NY Fed rejected cyber-heist transfers before moving $81mn
On the day of the theft in February the Fed initially rejected 35 requests to transfer funds to various overseas accounts. The transfers were denied because they lacked proper formatting for the SWIFT messaging system which the bank network uses for international financial transfers.
Later that day the hackers resubmitted the 35 requests. On the second try, the messages had the proper formatting, according to a New York Fed official.
The requests had been authenticated by SWIFT, and despite the technical compliance, the Fed rejected 30 of them once again.
However, five requests for a total of $101 million were approved, with one for $20 million later rejected because of a misspelling.
"They [the Federal Reserve - Ed.] are saying they rejected 35 badly submitted ones," said a source close to the Bangladesh bank. “But when the requests were re-submitted, they paid five of them and stopped 30. Why? They can give no answer."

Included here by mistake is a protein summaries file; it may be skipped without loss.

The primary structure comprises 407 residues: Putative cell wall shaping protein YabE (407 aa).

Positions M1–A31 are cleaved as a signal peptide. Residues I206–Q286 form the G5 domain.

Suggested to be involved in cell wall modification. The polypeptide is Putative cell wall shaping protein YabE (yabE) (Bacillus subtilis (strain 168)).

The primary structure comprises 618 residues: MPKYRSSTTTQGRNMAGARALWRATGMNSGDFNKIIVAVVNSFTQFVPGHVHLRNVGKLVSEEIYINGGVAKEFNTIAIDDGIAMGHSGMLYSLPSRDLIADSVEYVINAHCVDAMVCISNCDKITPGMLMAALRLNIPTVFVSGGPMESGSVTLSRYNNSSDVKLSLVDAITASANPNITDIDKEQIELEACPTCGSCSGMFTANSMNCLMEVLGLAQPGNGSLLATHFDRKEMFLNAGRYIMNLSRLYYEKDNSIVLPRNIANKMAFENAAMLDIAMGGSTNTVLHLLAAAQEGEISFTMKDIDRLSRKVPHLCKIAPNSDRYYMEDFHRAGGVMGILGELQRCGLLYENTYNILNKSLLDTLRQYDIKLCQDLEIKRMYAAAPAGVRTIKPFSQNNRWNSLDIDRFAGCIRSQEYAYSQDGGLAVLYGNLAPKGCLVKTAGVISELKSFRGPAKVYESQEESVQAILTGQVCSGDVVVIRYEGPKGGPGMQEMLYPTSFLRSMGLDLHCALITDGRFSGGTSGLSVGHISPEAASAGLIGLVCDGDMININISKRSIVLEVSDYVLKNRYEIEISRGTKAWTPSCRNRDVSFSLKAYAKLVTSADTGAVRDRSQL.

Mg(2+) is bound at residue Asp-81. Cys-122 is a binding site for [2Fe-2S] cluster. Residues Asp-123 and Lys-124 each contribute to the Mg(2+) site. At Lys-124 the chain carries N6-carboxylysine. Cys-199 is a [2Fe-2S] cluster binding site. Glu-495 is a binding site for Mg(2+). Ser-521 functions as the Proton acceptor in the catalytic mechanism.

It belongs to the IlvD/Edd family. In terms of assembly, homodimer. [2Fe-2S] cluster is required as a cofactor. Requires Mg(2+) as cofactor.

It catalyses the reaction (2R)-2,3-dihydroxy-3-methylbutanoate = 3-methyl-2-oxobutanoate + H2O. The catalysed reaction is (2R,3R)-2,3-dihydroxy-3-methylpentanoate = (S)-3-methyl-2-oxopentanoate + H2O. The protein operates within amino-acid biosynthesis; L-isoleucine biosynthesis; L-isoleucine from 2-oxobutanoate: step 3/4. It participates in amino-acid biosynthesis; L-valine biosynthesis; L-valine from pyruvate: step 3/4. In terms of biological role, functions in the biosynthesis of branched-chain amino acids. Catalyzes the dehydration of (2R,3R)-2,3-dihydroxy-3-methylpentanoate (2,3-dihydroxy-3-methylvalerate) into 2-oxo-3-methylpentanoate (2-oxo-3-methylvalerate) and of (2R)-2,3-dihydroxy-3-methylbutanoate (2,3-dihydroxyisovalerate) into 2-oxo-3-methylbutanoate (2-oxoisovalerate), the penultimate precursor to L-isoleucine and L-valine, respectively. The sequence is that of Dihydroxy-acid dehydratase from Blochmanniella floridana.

The Federal Reserve Bank holds the accounts of around 250 foreign central banks and governments.
Following the robbery, the Central Bank of Bangladesh said in March it was considering a lawsuit against the Federal Reserve. "We view this as a major lapse," said the bank, describing the incident.
The February hacker attack on the Bangladesh bank turned into one of the largest cyber heists in history. The thieves attempted to steal around $1 billion, and managed to get away with $81 million.